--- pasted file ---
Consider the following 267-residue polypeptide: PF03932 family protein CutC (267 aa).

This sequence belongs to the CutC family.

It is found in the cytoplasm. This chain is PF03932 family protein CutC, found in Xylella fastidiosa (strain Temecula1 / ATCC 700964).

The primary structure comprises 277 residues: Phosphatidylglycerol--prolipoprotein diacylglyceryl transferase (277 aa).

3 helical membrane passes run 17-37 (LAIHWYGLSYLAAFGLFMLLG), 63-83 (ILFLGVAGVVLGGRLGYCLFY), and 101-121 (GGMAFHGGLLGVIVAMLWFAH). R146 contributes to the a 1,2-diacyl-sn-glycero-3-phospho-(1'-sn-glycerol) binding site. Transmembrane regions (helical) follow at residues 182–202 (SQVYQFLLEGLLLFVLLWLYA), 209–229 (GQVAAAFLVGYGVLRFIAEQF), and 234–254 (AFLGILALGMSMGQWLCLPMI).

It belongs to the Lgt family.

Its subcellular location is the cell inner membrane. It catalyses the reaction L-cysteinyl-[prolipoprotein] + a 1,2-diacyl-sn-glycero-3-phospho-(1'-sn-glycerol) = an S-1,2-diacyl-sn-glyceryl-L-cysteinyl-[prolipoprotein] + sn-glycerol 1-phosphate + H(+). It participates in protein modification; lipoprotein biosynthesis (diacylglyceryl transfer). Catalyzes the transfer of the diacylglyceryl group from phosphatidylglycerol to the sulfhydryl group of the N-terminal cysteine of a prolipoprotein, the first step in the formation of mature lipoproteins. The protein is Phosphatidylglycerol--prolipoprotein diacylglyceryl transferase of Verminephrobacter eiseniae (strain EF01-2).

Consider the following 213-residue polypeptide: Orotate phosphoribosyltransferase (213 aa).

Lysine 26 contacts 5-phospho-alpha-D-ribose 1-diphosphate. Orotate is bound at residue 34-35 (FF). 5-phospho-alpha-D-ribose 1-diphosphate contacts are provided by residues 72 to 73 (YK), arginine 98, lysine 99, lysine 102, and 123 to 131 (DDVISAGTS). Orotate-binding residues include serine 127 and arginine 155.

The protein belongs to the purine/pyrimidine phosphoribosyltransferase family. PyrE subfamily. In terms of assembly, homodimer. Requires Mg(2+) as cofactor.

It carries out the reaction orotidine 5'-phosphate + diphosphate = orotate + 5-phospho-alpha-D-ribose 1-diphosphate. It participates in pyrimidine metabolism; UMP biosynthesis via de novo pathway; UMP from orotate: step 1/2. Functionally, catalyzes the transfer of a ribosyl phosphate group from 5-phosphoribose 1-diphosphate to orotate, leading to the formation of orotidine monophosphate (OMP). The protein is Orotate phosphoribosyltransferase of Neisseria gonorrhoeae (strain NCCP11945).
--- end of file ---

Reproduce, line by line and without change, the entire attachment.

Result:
Consider the following 267-residue polypeptide: PF03932 family protein CutC (267 aa).

This sequence belongs to the CutC family.

It is found in the cytoplasm. This chain is PF03932 family protein CutC, found in Xylella fastidiosa (strain Temecula1 / ATCC 700964).

The primary structure comprises 277 residues: Phosphatidylglycerol--prolipoprotein diacylglyceryl transferase (277 aa).

3 helical membrane passes run 17-37 (LAIHWYGLSYLAAFGLFMLLG), 63-83 (ILFLGVAGVVLGGRLGYCLFY), and 101-121 (GGMAFHGGLLGVIVAMLWFAH). R146 contributes to the a 1,2-diacyl-sn-glycero-3-phospho-(1'-sn-glycerol) binding site. Transmembrane regions (helical) follow at residues 182–202 (SQVYQFLLEGLLLFVLLWLYA), 209–229 (GQVAAAFLVGYGVLRFIAEQF), and 234–254 (AFLGILALGMSMGQWLCLPMI).

It belongs to the Lgt family.

Its subcellular location is the cell inner membrane. It catalyses the reaction L-cysteinyl-[prolipoprotein] + a 1,2-diacyl-sn-glycero-3-phospho-(1'-sn-glycerol) = an S-1,2-diacyl-sn-glyceryl-L-cysteinyl-[prolipoprotein] + sn-glycerol 1-phosphate + H(+). It participates in protein modification; lipoprotein biosynthesis (diacylglyceryl transfer). Catalyzes the transfer of the diacylglyceryl group from phosphatidylglycerol to the sulfhydryl group of the N-terminal cysteine of a prolipoprotein, the first step in the formation of mature lipoproteins. The protein is Phosphatidylglycerol--prolipoprotein diacylglyceryl transferase of Verminephrobacter eiseniae (strain EF01-2).

Consider the following 213-residue polypeptide: Orotate phosphoribosyltransferase (213 aa).

Lysine 26 contacts 5-phospho-alpha-D-ribose 1-diphosphate. Orotate is bound at residue 34-35 (FF). 5-phospho-alpha-D-ribose 1-diphosphate contacts are provided by residues 72 to 73 (YK), arginine 98, lysine 99, lysine 102, and 123 to 131 (DDVISAGTS). Orotate-binding residues include serine 127 and arginine 155.

The protein belongs to the purine/pyrimidine phosphoribosyltransferase family. PyrE subfamily. In terms of assembly, homodimer. Requires Mg(2+) as cofactor.

It carries out the reaction orotidine 5'-phosphate + diphosphate = orotate + 5-phospho-alpha-D-ribose 1-diphosphate. It participates in pyrimidine metabolism; UMP biosynthesis via de novo pathway; UMP from orotate: step 1/2. Functionally, catalyzes the transfer of a ribosyl phosphate group from 5-phosphoribose 1-diphosphate to orotate, leading to the formation of orotidine monophosphate (OMP). The protein is Orotate phosphoribosyltransferase of Neisseria gonorrhoeae (strain NCCP11945).